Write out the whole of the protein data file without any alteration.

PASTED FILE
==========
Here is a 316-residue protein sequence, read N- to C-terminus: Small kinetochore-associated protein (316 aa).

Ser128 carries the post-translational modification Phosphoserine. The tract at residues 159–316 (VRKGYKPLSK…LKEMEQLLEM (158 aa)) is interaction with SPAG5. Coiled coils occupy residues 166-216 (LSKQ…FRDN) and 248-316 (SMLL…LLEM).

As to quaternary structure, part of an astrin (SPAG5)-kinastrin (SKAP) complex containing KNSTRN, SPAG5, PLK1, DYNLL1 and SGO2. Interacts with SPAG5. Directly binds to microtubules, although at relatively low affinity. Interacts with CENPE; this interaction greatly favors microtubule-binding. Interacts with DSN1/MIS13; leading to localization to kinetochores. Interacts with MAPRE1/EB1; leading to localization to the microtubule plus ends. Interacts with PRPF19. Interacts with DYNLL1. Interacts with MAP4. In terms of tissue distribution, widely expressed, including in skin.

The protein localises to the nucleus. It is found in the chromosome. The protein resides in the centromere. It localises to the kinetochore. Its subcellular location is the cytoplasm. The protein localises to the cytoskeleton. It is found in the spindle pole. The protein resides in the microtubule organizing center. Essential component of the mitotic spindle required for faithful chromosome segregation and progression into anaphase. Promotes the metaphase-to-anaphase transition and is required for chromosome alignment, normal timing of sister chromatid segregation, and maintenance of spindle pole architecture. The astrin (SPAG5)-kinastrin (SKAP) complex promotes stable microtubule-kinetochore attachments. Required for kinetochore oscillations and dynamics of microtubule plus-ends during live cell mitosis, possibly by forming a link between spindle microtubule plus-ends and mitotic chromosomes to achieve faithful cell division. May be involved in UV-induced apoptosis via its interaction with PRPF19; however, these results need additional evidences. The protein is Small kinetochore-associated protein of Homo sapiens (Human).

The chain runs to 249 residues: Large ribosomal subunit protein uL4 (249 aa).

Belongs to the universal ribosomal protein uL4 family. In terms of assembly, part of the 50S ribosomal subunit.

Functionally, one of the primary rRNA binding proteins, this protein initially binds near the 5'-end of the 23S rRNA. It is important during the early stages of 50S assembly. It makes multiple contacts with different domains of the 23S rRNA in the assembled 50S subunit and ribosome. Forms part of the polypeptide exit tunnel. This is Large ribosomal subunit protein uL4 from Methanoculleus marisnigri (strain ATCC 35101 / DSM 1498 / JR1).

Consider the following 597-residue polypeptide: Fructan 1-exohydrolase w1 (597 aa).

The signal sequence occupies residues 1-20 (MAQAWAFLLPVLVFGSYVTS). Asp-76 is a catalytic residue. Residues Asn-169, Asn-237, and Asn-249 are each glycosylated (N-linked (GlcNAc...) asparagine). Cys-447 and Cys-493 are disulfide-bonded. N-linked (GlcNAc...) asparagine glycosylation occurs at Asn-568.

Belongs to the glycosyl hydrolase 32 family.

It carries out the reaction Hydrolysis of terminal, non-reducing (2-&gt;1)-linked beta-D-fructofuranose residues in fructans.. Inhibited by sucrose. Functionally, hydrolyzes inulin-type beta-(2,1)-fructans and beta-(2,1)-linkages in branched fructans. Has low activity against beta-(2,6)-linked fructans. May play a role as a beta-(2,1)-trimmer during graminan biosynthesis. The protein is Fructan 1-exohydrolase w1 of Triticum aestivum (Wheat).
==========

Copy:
Here is a 316-residue protein sequence, read N- to C-terminus: Small kinetochore-associated protein (316 aa).

Ser128 carries the post-translational modification Phosphoserine. The tract at residues 159–316 (VRKGYKPLSK…LKEMEQLLEM (158 aa)) is interaction with SPAG5. Coiled coils occupy residues 166-216 (LSKQ…FRDN) and 248-316 (SMLL…LLEM).

As to quaternary structure, part of an astrin (SPAG5)-kinastrin (SKAP) complex containing KNSTRN, SPAG5, PLK1, DYNLL1 and SGO2. Interacts with SPAG5. Directly binds to microtubules, although at relatively low affinity. Interacts with CENPE; this interaction greatly favors microtubule-binding. Interacts with DSN1/MIS13; leading to localization to kinetochores. Interacts with MAPRE1/EB1; leading to localization to the microtubule plus ends. Interacts with PRPF19. Interacts with DYNLL1. Interacts with MAP4. In terms of tissue distribution, widely expressed, including in skin.

The protein localises to the nucleus. It is found in the chromosome. The protein resides in the centromere. It localises to the kinetochore. Its subcellular location is the cytoplasm. The protein localises to the cytoskeleton. It is found in the spindle pole. The protein resides in the microtubule organizing center. Essential component of the mitotic spindle required for faithful chromosome segregation and progression into anaphase. Promotes the metaphase-to-anaphase transition and is required for chromosome alignment, normal timing of sister chromatid segregation, and maintenance of spindle pole architecture. The astrin (SPAG5)-kinastrin (SKAP) complex promotes stable microtubule-kinetochore attachments. Required for kinetochore oscillations and dynamics of microtubule plus-ends during live cell mitosis, possibly by forming a link between spindle microtubule plus-ends and mitotic chromosomes to achieve faithful cell division. May be involved in UV-induced apoptosis via its interaction with PRPF19; however, these results need additional evidences. The protein is Small kinetochore-associated protein of Homo sapiens (Human).

The chain runs to 249 residues: Large ribosomal subunit protein uL4 (249 aa).

Belongs to the universal ribosomal protein uL4 family. In terms of assembly, part of the 50S ribosomal subunit.

Functionally, one of the primary rRNA binding proteins, this protein initially binds near the 5'-end of the 23S rRNA. It is important during the early stages of 50S assembly. It makes multiple contacts with different domains of the 23S rRNA in the assembled 50S subunit and ribosome. Forms part of the polypeptide exit tunnel. This is Large ribosomal subunit protein uL4 from Methanoculleus marisnigri (strain ATCC 35101 / DSM 1498 / JR1).

Consider the following 597-residue polypeptide: Fructan 1-exohydrolase w1 (597 aa).

The signal sequence occupies residues 1-20 (MAQAWAFLLPVLVFGSYVTS). Asp-76 is a catalytic residue. Residues Asn-169, Asn-237, and Asn-249 are each glycosylated (N-linked (GlcNAc...) asparagine). Cys-447 and Cys-493 are disulfide-bonded. N-linked (GlcNAc...) asparagine glycosylation occurs at Asn-568.

Belongs to the glycosyl hydrolase 32 family.

It carries out the reaction Hydrolysis of terminal, non-reducing (2-&gt;1)-linked beta-D-fructofuranose residues in fructans.. Inhibited by sucrose. Functionally, hydrolyzes inulin-type beta-(2,1)-fructans and beta-(2,1)-linkages in branched fructans. Has low activity against beta-(2,6)-linked fructans. May play a role as a beta-(2,1)-trimmer during graminan biosynthesis. The protein is Fructan 1-exohydrolase w1 of Triticum aestivum (Wheat).